Q&A: Trustee Terman Reflects on Years of Service, Future Issues
Mari Terman told Patch what she'll miss most about serving as a trustee for the village board.
Wilmette Village Trustees Mari Terman and Karen Spillers will be officially replaced on the board by Bob Bielinski and Julie Wolf during Tuesday evening's meeting. Terman and Spillers spoke to Wilmette-Kenilworth Patch about why they chose not to run for re-election and they've learned from their term on the board.
Before serving as village trustee for for six years, Terman chaired the health board, as well as the senior resources commission. And while Terman said she'd miss being a trustee, she vowed to take on other community issues in some capacity.
Patch: Why did you decide not to run for re-election?
Mari Terman: My reason for deciding to not run was very personal. I’m 75, and If I were to be re-elected, I would have been 80 by the time I finished my term. And I thought that’s sort of silly—one never knows what the future holds. I’ve seen examples of people lingering when they shouldn’t. I will miss it. I don’t regret not running, but I’m sad. I love my village.
Patch: What are you going to miss the most?
Mari Terman: I guess, to be totally candid, the special place one has as village trustee that could be in terms of people’s complaints, or requests for your involvement in an issue one way or another—that’s fascinating. It’s great fun.
Patch: What are some key lessons you learned?
Mari Terman: I've learned to patient with, and more sensitive to conflicting agendas. I’ve had to learn that and listen more closely.
In all the work that I’ve done, the word fairness was central. Whatever the issue is, if it can be personalized at all, people are most interested in being treated justly and fairly. A lot of the complaints come down to the perception of whether or not they were being treated fairly, and just and fair treatments might differ from each other. I think I tried over the years to be just.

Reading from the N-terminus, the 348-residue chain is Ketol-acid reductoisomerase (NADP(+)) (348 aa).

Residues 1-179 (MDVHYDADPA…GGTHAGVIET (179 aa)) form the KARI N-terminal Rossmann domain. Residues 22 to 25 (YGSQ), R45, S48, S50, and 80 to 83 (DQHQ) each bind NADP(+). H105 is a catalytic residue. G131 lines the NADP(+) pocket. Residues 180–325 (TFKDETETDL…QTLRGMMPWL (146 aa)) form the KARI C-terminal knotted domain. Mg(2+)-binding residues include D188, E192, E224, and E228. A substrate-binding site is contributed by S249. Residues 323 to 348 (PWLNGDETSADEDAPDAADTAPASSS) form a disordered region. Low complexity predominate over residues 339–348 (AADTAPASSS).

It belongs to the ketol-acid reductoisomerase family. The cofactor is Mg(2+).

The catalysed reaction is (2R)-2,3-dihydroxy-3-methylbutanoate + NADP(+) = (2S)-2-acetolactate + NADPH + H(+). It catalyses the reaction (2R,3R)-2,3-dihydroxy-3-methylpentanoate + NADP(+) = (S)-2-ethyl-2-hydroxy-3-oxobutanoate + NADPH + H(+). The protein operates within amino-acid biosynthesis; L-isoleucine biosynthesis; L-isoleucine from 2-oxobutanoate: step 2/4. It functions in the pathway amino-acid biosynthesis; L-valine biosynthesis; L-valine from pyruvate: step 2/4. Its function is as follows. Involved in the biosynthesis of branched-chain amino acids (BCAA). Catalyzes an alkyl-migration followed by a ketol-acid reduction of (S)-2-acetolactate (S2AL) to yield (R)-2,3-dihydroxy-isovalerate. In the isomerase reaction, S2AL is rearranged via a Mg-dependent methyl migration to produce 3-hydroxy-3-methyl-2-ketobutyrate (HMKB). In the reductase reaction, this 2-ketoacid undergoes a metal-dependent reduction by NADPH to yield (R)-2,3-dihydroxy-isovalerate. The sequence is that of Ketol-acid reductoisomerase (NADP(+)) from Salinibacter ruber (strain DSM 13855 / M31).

One was the question of affordable housing, and I hear one or more of my colleagues wanting to reopen that. Affordable housing I think is a superb idea, and those who express a distaste for it do not understand what it means. One of the reasons I so strongly backed Julie [Wolf] and Bob Bielinski is that my perception is that these are people who operate without bias. That’s what the village needs; smart people who are without bias and people who can look at every single issue using their knowledge while increasing their knowledge.
Patch: How has Wilmette's government changed as you've been involved?
Mari Terman: The chief change was getting a new village manager; that was superb. And we were very lucky to have Tim [Frenzer] perform as an interim. Tim is a peculiarly talented person, and his experience as being counsel enables him to have context, to know the rules and the law.
Over the years the whole question of environment has also been very interesting. I’m delighted that we have an environmental commission, I think it’s feeling its way. There’s a huge amount of potential there.
Patch: What are some key issues the new board faces?
Mari Terman: I think the opportunities are going to be the development on Green Bay Road and along Linden Avenue are a big issue. The opportunities there are huge. My mantra has always been, when we were going through the development on Green Bay Road, that it is our window to the world.
The budget is also a big concern. I also hope that we will be able to get funding from the state so we won't have to do any what might be short-term layoffs. It’s very clear that there are services valued by the residents that might be compromised.
Patch: What's next for you?
Mari Terman: I’m looking forward to coninuting being active in North Shore Village. It’s a brand new group, it’s been in business about 18 months. It is a non-profit that is built for people to remain in their communities and homes as they get older. It’s a forward looking group that anticipates changes in ourselves or others. We want to overcome social isolation and maintain access to vetted services. The other thing I continue to be is a docent at the Oriental Institute at the University of Chicago.
Wilmette-Kenilworth Patch also caught up with outgoing village trustee Karen Spillers.